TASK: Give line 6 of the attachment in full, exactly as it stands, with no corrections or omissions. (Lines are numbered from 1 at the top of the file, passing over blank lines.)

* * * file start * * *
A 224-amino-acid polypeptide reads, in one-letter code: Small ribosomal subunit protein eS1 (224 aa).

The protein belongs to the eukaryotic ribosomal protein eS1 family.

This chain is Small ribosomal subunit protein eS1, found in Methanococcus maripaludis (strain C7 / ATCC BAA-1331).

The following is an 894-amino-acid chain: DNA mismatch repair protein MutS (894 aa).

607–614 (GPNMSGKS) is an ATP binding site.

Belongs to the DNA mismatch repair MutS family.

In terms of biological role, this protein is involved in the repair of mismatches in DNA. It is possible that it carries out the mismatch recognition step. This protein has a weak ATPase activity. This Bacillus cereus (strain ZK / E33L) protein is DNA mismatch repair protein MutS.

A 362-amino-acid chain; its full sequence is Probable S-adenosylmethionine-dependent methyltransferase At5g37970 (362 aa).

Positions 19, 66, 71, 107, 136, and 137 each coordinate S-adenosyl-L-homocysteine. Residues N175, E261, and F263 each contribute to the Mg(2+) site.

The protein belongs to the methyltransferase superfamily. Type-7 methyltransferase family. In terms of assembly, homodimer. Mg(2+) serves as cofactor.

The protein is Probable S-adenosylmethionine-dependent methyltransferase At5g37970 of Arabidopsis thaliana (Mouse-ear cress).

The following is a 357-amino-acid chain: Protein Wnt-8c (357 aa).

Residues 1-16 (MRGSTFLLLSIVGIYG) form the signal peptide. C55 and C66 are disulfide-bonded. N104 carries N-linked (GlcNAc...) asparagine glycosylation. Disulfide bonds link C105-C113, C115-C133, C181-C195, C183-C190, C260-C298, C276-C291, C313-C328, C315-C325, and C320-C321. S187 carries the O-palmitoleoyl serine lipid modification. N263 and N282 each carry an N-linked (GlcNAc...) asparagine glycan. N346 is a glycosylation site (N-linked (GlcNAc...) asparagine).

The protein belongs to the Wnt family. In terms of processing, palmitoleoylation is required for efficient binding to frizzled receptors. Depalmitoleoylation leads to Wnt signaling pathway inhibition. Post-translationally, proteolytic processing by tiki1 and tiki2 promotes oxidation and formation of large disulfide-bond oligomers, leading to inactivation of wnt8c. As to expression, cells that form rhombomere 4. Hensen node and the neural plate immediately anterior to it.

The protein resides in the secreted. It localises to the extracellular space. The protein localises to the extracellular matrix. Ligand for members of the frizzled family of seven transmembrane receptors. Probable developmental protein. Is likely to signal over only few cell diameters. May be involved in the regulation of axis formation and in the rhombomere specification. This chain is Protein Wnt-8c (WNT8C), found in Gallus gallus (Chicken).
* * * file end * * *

Belongs to the DNA mismatch repair MutS family.